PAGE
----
He Stalked Women Online
Ms. Peters told The New York Times DiNardo regularly made unwanted advances to women online, “saying ‘Hey, babe,’ calling them hos and trying to have sex with them.” Sara Dinner, a former classmate of DiNardo’s at Arcadia University, told The Times she eventually blocked him on her phone as a result of his relentless texting. “If he didn’t get his way, he would get so upset,” she says. “I think he had anger management issues, honestly.” Other women have also come forward with similar tales of online pestering and inappropriate sexual messages from DiNardo.
DiNardo Had Been Hospitalized For Mental Illness
At his arraignment hearing last week, prosecutors said Mr. DiNardo was once diagnosed with schizophrenia. While neither his family nor his lawyers would comment, a longtime friend told The New York Times Cosmo was hospitalized at a mental institution on two separate occasions. In February, a neighbor called police after observing Cosmo walking down the road and firing his shotgun. Court records obtained by The Morning Call reveal he was not allowed to possess such weapons under Pennsylvania law due to previously being involuntarily committed to a mental health facility.
DiNardo Was Banned From His Former University
In August 2015, Cosmo enrolled at Arcadia University in Glenside, Pennsylvania, commuting to classes there while still living at home. He dropped out after only one semester for unknown reasons. That didn’t stop him, however, from hanging around the university grounds. Campus police received complaints of DiNardo verbally abusing students, which, according to university spokeswoman Laura Baldwin, “unnerved university community members.” The school notified local police of the incidents, and sent DiNardo a certified letter telling him if he was found on campus he would be treated as a trespasser.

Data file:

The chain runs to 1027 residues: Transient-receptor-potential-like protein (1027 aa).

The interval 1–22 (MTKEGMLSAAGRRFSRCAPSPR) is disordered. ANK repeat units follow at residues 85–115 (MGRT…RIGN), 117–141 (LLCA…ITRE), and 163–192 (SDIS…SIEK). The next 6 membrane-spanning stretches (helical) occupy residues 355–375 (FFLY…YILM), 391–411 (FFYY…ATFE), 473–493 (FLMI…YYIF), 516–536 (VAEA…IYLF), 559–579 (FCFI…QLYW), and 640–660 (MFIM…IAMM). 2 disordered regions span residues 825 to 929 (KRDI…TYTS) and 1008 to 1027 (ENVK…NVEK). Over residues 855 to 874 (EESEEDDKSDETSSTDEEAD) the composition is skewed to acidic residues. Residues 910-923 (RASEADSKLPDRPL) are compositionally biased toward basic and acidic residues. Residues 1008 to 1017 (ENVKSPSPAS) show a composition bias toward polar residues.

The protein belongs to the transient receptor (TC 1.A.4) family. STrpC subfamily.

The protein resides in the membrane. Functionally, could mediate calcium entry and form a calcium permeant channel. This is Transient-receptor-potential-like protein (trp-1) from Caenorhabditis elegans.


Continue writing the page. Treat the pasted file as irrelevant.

Friends Say Cosmo Changed After An ATV Accident
People who know Cosmo DiNardo say he changed following an accident last year, when he crashed an ATV while on his family’s farm. They claim he was stranded for hours with broken bones before anyone found him, and may have also suffered a brain injury. An anonymous friend told The New York Times DiNardo became “a more violent individual” following the accident. In a Facebook post, childhood friend Chris Hellmuth said he and Cosmo grew afterwards, and blamed the accident on his friend’s violent turn. “The Cosmo I knew for over 10 years would never be capable of anything like this.”
DiNardo Spoke About The Missing Men Online
After the men were reported missing, Cosmo DiNardo discussed their dissapearence in a Snapchat group message titled “Tom WYA,” an abbreviation for “Where You At.” “Cosmo isn’t your buddy Dean (Finocchiaro) missing,” someone asked him, “Aren’t you worried.” DiNardo replied, “I mean I know the kid but yeah I feel bad for his parents. He's a pill-popping junky who had 2 duis and got popped for stolen bikes and guns He prob just jumped parole.” In another discussion thread, DiNardo discussed the presence of law enforcement at his family farm. When further pressed as to why the police would be there, he said “I have no clue bro it’s weird people keep hitting me up I have no idea what’s up.”
[Photo: Bucks County District Attorney's Office]